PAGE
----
A Bit of Boho in Baltimore
Having found myself in Baltimore over the holidays, I couldn’t resist checking out a tea shop and finding out what else would be here of interest for me. I coerced my brother into the adventure, which would involve tea and a dose of culture, a few of my favorite things.
We picked Chocolatea mostly due to convenience, so I had no idea what to really expect. Of course I like tea and the photos of the food on their website looked pretty tasty. Here’s a picture of it from the outside; we found lots of brick buildings in this Charles Village neighborhood. Later I found out that Baltimore used to be the brick producing capitol of Maryland, not sure if that accounts for the architecture here or not.
Inside, we found this rather unassuming scene and went to the counter to check out the menu. This is not a tea place strictly for purists; they also had coffee, hot chocolate, chocolate truffles and a range of food that included traditional bunch favorites like waffles and lunch savories.
I decided to order a pot of the Yunnan O FT which came to us in this lovely Bodum Bistro Nouveau teapot.
Their description of the tea was as follows:
Ancient tea trees, its deeply flavored infusion has notes of peppery spice, chocolate, sweet raisin and a malty finish.
I decided to walk around and investigate the space thoroughly after we ordered and found they were selling teas for purchase from Rishi, Teaforte and Mark T. Wendell. I began to suspect our yunnan tea was from Rishi; this description of the tea from Rishi’s website would seem to lend some credence to this theory. I thoroughly enjoyed this tea but found that it needed a longer steeping time in order to develop some character. After 2-3 minutes it was lacking a bit in flavor, but 5-6 minutes of steeping seemed to be the perfect range for this yunnan.
Both of us decided to order Asian food to go with our tea, I got the vegetable teriyaki and he got the chicken teriyaki pictured below. Of course almost everything is better with a dab or two of peppy sriracha, right?
Before we left I couldn’t resist buying a tin of Mark T. Wendell’s Cheericup Ceylon. I’ve ordered quite a few teas from their historic company established in 1904, and have always wanted to try this particular Ceylon blend.
Next up on our agenda was the culture. For a smaller city, Baltimore has a surprising number of museums including: The American Visionary Art Museum, The Baltimore Museum of Art, The Walters Art Museum, and the National Aquarium in Baltimore. I’ve been to these venues before and wanted to try something new, so we decided to go to the Evergreen Museum and Library, which is also known as Evergreen House.
The house was originally owned by the Garrett family of Baltimore, who made their fortune in the railroads. The family donated the house, the library and all of its possessions to Johns Hopkins University in 1942. We were told the house is a great example of Gilded Age Architecture and it certainly looks gorgeous from the outside.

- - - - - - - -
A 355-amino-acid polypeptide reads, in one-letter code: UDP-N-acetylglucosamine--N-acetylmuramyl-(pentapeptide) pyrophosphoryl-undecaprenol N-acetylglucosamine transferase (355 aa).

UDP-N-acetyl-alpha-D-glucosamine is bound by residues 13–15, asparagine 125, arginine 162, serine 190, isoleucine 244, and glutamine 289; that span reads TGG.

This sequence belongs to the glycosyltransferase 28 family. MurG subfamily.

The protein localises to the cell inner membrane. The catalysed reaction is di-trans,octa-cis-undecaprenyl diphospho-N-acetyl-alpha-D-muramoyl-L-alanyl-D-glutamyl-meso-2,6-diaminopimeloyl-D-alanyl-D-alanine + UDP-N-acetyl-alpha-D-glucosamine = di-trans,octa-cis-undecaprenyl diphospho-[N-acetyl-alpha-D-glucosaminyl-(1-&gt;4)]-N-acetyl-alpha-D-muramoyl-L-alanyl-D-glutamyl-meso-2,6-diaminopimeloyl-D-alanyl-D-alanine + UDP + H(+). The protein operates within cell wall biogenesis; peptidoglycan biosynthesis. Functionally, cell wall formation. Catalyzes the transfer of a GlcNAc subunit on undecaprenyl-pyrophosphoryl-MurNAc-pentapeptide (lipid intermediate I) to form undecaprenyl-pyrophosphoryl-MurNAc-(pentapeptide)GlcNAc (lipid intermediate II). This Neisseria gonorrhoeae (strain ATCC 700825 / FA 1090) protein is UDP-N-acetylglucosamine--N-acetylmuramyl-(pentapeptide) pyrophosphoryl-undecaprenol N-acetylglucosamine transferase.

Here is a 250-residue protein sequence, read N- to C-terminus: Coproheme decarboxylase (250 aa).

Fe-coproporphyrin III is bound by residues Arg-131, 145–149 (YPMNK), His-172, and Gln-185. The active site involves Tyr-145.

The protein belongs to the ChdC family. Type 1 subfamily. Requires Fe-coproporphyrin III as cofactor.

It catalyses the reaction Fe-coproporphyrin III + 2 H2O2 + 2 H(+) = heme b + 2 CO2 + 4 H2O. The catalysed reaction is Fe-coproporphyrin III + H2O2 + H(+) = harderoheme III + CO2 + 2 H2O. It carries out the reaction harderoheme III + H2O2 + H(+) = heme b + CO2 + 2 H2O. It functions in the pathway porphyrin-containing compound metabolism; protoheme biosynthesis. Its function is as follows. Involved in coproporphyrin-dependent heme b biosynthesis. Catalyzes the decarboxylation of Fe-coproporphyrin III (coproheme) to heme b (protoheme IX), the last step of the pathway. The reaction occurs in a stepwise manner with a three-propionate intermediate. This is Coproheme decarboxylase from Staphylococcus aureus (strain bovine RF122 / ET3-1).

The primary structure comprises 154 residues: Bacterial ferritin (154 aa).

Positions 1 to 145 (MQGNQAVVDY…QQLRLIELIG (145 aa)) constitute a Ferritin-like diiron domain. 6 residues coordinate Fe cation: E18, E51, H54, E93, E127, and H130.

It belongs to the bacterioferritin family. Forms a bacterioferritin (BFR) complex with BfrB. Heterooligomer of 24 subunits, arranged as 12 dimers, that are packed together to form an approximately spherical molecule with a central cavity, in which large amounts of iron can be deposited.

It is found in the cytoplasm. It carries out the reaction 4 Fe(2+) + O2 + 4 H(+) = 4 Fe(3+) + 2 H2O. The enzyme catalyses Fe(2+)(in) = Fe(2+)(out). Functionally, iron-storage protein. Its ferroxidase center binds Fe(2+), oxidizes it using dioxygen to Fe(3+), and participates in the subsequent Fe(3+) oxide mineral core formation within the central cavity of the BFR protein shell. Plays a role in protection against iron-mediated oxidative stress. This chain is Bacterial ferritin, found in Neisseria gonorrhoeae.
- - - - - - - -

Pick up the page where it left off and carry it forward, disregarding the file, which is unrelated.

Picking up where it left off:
If you want to visit Evergreen, you do need to plan ahead. Wandering around the inside of this 48 room mansion by yourself is strictly forbidden and docent tours leave every hour on the hour. We arrived somewhere around 1:10 pm and found a delightful exhibit on the first floor of watercolors by the Russian Emigre, costume designer, book artist and illustrator Aleona Isakova. Unfortunately pictures in this facility were not allowed or I would have tried to take a few snaps.
Somehow we managed to get a private docent tour of the facility around 1:20 pm, which included a very thorough history of the Garrett family. Throughout, there were magnificent Tiffany lamps, gorgeous glass objects by Lalique, and paintings by Raoul Dufy and Miguel Covarrubias, owned by the Garretts. I was awestruck by the large and beautiful 30,000 book library which included a large Architecture book collection. For Johns Hopkins students, books are available to read with permission on the facility. The magnificent house also includes a bowling alley, gymnasium, a theater, and a large collection of Japanese antiques including netsukes, pouches, ojime and snuff bottles. We were told tales of resident artists visiting the family because they made the dinner table conversations more exciting. A string quartet would regularly perform for the family and guests and Alice Warder Garrett was known to perform there herself.
The Russian Artist Leon Bakst designed the theater; if you are interested in seeing some photos there is a nice article about it and the socialite rompings of the Garetts here on the bmore website. A photo and a nice write-up on the luxurious library also appear here on the Washington Post’s site.
I thoroughly enjoy art and history, and felt our visit to Evergreen House was enchanting. If you make it to Baltimore and are interested in the arts, I would highly recommend checking it out.
It’s always fun to explore Baltimore with a local, so after the Evergreen house I was taken to this funky bookstore, Atomic Books which is full of books, comics, zines and music. I think we actually spotted the two remaining punk rockers left in the world here. I wanted to buy many things but instead just left with the latest issue of Lapham’s Quarterly, nervous about trying to cram more things in my suitcase.
Our next stop was the local wine bar, 13.5% in the Hampden neighborhood. I couldn’t resist a glass of verdejo, which seems to go well with the theme of “intoxication” here.
These two culture vultures had a really splendid and educational day. I will definitely be going back to try more tea shops and perhaps take a tour of Homewood, once owned by the Carroll family of Maryland, and also under the umbrella of Johns Hopkins University.